All photos by: Alina Velasquez
As the second and final day of the Honeyland Festival began, crowds of people lined up to enter those familiar gates. The energy was electrifying as attendees started to pile into the vendors on either side of the centerpiece that was the Beats Stage.
One thing different about day two was the presence of clear ponchos and even a few umbrellas. For the larger portion of the day the weather was, in a word – gloomy. But that didn’t stop festivalgoers from keeping the party going.
Before walking all the way through the gates, the crowd at the front of the Beats Stage was going wild, mud and all.
“Let me take y’all to Africa real quick,” exclaimed one of the hosts on the stage before Gyptian’s “Hold Yuh” started playing, much to the pleasure of the growing crowd in front of him.
Everyone was clearly having a great time. Laughter and joking could be heard from groups of friends who looked over the different offerings at the Honeyland merch table. Meanwhile, to the left of the Beats Stage, there were plenty of people playing to win HBCU-themed merch and just talking about their experiences with one another.
“This is my first time going to any kind of music festival,” said Janae, a 20-year-old visiting the Houston area for the concert. “But I really like this one. I’m an old soul.”
At the core of Honeyland, bringing together Black people from all walks of life and backgrounds reigns supreme and many attendees felt the festival accomplished just that.
“I love how happy everyone is. The energy here is amazing,” Janae said. “There hasn’t been one incident all weekend. Everyone is having a good time. I’m proud of us.”
Much like the first day of the festival, there was no shortage of different sellers to hear from and, of course, buy from. Nestled in neat rows on either side of the park, attendees could buy anything from socks and shades to cosmetics.
The food wasn’t lacking either. Lines stretched across the open space of the park where the stands would sometimes have to start two lines in order to accommodate the demand. From delicious homestyle gumbo to classic carnival treats like funnel cakes and ice cream, no one in attendance would have left hungry.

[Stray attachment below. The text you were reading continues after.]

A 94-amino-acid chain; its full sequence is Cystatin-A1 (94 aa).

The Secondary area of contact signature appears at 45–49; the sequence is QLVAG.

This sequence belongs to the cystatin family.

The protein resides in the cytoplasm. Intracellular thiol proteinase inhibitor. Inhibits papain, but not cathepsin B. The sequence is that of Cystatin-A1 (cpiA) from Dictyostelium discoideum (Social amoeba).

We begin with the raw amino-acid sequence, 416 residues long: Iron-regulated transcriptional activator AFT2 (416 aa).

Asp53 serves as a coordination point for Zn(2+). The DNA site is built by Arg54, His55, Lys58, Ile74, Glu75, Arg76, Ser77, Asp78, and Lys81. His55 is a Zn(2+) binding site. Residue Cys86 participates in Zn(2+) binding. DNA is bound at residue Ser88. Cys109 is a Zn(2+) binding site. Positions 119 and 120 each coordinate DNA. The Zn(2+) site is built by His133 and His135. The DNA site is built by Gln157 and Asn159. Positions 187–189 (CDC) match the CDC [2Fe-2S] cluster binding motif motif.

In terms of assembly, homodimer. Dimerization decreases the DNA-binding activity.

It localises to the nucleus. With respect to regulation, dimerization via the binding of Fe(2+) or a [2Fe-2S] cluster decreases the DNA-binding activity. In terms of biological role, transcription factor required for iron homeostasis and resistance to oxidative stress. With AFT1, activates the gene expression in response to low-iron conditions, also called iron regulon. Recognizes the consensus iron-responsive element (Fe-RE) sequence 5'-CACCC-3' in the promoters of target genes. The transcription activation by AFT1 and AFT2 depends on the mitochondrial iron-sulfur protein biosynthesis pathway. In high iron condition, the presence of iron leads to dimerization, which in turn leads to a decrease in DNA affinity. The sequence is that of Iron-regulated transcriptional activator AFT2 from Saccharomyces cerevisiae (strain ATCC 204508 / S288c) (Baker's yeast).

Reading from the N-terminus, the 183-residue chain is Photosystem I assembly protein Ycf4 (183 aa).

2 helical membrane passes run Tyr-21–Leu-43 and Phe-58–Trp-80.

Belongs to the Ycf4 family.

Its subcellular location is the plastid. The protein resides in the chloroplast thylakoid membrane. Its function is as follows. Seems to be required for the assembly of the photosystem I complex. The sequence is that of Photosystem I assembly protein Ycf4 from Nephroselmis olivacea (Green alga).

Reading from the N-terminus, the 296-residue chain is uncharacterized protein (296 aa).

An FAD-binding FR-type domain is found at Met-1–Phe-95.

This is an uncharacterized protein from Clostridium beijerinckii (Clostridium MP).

Music wasn’t the only spectacle that festivalgoers could see. Day two of the Eats & Sips stage presentations included appearances from Ghetto Gastro and the McBride Sisters for an interesting, fun and informative brunch-themed panel.
Attendees were also invited to watch the Houston-native Bun B craft one of his legendary Trill Burgers while talking about how he got his start in the food industry with stage partner Touré Folkes who made an incredible Hi-Ball cocktail.
But the festivities didn’t end with food and drink. In the Studio HL scene, a meet and greet session was hosted with the McBride Sisters. Throughout the day, attendees could tune in to learn more about crafting cocktails with mixologist Kenyatta Mincey Parker over lively banter with Angela Yee and Tabitha Brown.
Keeping the good vibes from the day before, there were many incredible performers gracing the Beats Stage. From acts like DJ Mr Rogers who played off the crowd’s energy perfectly all night to Tay Powers, Lucky Daye, Coco Jones and TEMS.
As the night wore on, there was no loss of energy from the mass of music lovers having a good time. Toward the end of the night, there were performances from beloved chopped-n-screwed artists like Scarface, Z-Ro, Slim Thug, Paul Wall and Lil Keke with a surprise appearance from Bun B.
In between sets of the Houston All-Stars, the crowd was treated to a delightful mash-up of old and new R&B, hip-hop and even some zydeco while everyone waited for headliner Mary J. Blige to take center stage.
The final day of the festival was just as jam-packed as the first. As the crowds began to file out of the gates and the rain picked up, many people could be heard talking about how great the performances were and how they hoped there would be an encore next year.
Honeyland, although in its infancy, showed a lot of promise this weekend. Even with less-than-ideal parking situations and long lines for food vendors, there was a unique and persevering energy that brought people together through food, culture and humor – things that far overshadow any of the hiccups that come along with starting up a festival.